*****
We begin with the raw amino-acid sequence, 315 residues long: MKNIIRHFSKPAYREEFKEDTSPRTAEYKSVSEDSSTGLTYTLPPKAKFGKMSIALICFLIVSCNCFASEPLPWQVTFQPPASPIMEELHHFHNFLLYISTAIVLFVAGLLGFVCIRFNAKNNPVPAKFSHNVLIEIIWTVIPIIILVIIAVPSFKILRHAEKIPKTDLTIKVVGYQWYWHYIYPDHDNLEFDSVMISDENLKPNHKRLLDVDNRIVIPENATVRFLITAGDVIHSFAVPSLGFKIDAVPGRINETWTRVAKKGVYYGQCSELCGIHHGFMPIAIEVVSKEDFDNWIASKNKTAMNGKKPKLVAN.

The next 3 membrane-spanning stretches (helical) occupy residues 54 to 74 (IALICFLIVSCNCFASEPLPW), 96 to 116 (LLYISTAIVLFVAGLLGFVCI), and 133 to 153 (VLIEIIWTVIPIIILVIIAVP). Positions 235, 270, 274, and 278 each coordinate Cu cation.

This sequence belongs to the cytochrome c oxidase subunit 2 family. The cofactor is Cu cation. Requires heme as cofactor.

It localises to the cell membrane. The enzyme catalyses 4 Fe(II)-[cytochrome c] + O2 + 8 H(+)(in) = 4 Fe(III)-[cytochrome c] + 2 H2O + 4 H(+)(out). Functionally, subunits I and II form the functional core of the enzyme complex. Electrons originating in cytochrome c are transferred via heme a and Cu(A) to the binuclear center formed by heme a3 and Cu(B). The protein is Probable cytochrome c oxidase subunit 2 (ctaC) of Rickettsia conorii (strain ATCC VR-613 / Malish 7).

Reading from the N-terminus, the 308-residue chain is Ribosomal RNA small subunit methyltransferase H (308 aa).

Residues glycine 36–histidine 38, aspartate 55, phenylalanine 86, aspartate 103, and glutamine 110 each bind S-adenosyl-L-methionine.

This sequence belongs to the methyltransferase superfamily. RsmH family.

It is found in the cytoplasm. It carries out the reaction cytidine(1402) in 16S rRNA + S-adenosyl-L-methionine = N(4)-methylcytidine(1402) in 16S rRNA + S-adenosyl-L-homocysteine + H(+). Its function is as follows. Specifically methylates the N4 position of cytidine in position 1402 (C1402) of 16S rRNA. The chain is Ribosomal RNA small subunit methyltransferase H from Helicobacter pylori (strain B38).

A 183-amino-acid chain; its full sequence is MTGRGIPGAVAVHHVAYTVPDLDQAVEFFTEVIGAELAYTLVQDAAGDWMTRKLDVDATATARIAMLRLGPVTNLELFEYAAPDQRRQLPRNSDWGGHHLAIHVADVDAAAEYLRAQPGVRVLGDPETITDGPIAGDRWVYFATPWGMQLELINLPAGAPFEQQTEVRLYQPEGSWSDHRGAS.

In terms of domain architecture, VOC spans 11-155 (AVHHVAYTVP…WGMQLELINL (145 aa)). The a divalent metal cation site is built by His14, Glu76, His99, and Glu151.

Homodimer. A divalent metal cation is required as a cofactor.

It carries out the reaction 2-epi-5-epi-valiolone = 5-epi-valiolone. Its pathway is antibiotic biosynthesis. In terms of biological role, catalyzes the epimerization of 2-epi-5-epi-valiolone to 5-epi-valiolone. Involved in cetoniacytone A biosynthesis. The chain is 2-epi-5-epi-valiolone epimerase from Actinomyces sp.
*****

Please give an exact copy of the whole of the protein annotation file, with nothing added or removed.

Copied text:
We begin with the raw amino-acid sequence, 315 residues long: MKNIIRHFSKPAYREEFKEDTSPRTAEYKSVSEDSSTGLTYTLPPKAKFGKMSIALICFLIVSCNCFASEPLPWQVTFQPPASPIMEELHHFHNFLLYISTAIVLFVAGLLGFVCIRFNAKNNPVPAKFSHNVLIEIIWTVIPIIILVIIAVPSFKILRHAEKIPKTDLTIKVVGYQWYWHYIYPDHDNLEFDSVMISDENLKPNHKRLLDVDNRIVIPENATVRFLITAGDVIHSFAVPSLGFKIDAVPGRINETWTRVAKKGVYYGQCSELCGIHHGFMPIAIEVVSKEDFDNWIASKNKTAMNGKKPKLVAN.

The next 3 membrane-spanning stretches (helical) occupy residues 54 to 74 (IALICFLIVSCNCFASEPLPW), 96 to 116 (LLYISTAIVLFVAGLLGFVCI), and 133 to 153 (VLIEIIWTVIPIIILVIIAVP). Positions 235, 270, 274, and 278 each coordinate Cu cation.

This sequence belongs to the cytochrome c oxidase subunit 2 family. The cofactor is Cu cation. Requires heme as cofactor.

It localises to the cell membrane. The enzyme catalyses 4 Fe(II)-[cytochrome c] + O2 + 8 H(+)(in) = 4 Fe(III)-[cytochrome c] + 2 H2O + 4 H(+)(out). Functionally, subunits I and II form the functional core of the enzyme complex. Electrons originating in cytochrome c are transferred via heme a and Cu(A) to the binuclear center formed by heme a3 and Cu(B). The protein is Probable cytochrome c oxidase subunit 2 (ctaC) of Rickettsia conorii (strain ATCC VR-613 / Malish 7).

Reading from the N-terminus, the 308-residue chain is Ribosomal RNA small subunit methyltransferase H (308 aa).

Residues glycine 36–histidine 38, aspartate 55, phenylalanine 86, aspartate 103, and glutamine 110 each bind S-adenosyl-L-methionine.

This sequence belongs to the methyltransferase superfamily. RsmH family.

It is found in the cytoplasm. It carries out the reaction cytidine(1402) in 16S rRNA + S-adenosyl-L-methionine = N(4)-methylcytidine(1402) in 16S rRNA + S-adenosyl-L-homocysteine + H(+). Its function is as follows. Specifically methylates the N4 position of cytidine in position 1402 (C1402) of 16S rRNA. The chain is Ribosomal RNA small subunit methyltransferase H from Helicobacter pylori (strain B38).

A 183-amino-acid chain; its full sequence is MTGRGIPGAVAVHHVAYTVPDLDQAVEFFTEVIGAELAYTLVQDAAGDWMTRKLDVDATATARIAMLRLGPVTNLELFEYAAPDQRRQLPRNSDWGGHHLAIHVADVDAAAEYLRAQPGVRVLGDPETITDGPIAGDRWVYFATPWGMQLELINLPAGAPFEQQTEVRLYQPEGSWSDHRGAS.

In terms of domain architecture, VOC spans 11-155 (AVHHVAYTVP…WGMQLELINL (145 aa)). The a divalent metal cation site is built by His14, Glu76, His99, and Glu151.

Homodimer. A divalent metal cation is required as a cofactor.

It carries out the reaction 2-epi-5-epi-valiolone = 5-epi-valiolone. Its pathway is antibiotic biosynthesis. In terms of biological role, catalyzes the epimerization of 2-epi-5-epi-valiolone to 5-epi-valiolone. Involved in cetoniacytone A biosynthesis. The chain is 2-epi-5-epi-valiolone epimerase from Actinomyces sp.